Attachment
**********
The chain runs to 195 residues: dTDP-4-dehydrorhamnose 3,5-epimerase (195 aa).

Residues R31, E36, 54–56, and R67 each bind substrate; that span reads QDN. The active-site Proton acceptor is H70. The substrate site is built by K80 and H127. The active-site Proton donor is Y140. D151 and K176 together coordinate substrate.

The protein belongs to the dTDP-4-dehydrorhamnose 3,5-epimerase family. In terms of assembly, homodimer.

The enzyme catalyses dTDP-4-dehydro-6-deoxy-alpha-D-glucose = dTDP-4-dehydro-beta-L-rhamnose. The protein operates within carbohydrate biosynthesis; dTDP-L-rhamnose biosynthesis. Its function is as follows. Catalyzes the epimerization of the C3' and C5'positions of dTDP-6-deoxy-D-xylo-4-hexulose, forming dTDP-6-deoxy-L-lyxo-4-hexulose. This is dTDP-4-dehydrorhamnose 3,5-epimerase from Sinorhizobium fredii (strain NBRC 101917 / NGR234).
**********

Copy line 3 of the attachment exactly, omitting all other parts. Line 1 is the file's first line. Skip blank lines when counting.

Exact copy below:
The protein belongs to the dTDP-4-dehydrorhamnose 3,5-epimerase family. In terms of assembly, homodimer.